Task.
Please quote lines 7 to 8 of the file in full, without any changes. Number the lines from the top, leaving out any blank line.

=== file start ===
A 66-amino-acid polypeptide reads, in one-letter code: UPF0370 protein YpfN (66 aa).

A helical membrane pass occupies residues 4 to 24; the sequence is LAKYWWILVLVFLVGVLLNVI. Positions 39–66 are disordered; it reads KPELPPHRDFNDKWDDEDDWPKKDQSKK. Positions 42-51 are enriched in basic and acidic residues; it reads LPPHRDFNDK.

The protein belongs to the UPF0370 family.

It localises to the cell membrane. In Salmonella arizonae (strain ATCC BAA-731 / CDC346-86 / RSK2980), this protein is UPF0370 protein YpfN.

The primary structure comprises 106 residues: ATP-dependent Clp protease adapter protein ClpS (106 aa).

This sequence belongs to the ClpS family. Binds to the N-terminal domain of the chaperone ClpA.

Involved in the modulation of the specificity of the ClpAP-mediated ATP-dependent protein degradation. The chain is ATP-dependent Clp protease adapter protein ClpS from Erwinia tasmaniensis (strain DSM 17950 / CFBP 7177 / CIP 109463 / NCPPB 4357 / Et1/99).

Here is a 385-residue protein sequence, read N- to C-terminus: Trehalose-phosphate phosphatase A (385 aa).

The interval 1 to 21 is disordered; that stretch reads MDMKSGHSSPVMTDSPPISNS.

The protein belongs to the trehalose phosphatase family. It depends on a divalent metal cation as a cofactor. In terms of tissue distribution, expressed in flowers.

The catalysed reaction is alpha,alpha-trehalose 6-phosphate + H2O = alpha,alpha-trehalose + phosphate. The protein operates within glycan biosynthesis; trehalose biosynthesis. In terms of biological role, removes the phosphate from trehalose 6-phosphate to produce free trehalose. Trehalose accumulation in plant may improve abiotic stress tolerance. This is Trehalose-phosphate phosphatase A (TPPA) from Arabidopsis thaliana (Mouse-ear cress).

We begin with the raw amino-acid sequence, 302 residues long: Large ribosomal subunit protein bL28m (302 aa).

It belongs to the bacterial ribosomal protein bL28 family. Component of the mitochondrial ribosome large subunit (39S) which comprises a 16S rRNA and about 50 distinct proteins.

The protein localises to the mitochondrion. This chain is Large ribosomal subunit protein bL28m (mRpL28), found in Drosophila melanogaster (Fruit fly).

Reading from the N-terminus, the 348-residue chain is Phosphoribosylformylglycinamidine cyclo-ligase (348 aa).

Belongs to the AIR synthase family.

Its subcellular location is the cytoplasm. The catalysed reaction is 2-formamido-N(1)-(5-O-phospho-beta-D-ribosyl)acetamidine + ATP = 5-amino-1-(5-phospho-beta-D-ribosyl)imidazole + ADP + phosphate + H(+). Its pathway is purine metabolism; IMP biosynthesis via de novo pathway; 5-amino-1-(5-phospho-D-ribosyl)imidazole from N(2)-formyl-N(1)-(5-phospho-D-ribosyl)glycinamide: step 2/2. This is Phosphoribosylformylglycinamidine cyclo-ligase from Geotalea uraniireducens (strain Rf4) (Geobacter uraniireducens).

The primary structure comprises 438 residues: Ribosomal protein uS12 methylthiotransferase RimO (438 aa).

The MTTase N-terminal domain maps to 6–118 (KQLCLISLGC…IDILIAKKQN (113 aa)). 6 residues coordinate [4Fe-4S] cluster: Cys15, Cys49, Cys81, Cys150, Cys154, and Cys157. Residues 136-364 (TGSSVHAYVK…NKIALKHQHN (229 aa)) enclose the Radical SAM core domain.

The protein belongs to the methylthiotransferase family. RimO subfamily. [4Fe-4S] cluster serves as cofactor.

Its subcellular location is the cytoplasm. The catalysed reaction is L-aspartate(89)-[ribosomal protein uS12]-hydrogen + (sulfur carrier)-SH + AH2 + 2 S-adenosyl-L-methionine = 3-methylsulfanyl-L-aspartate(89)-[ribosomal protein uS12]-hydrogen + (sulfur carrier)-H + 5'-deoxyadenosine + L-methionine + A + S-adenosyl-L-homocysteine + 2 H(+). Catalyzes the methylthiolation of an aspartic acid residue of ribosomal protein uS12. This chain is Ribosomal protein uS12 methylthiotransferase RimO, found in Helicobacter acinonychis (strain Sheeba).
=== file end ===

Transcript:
Involved in the modulation of the specificity of the ClpAP-mediated ATP-dependent protein degradation. The chain is ATP-dependent Clp protease adapter protein ClpS from Erwinia tasmaniensis (strain DSM 17950 / CFBP 7177 / CIP 109463 / NCPPB 4357 / Et1/99).

Here is a 385-residue protein sequence, read N- to C-terminus: Trehalose-phosphate phosphatase A (385 aa).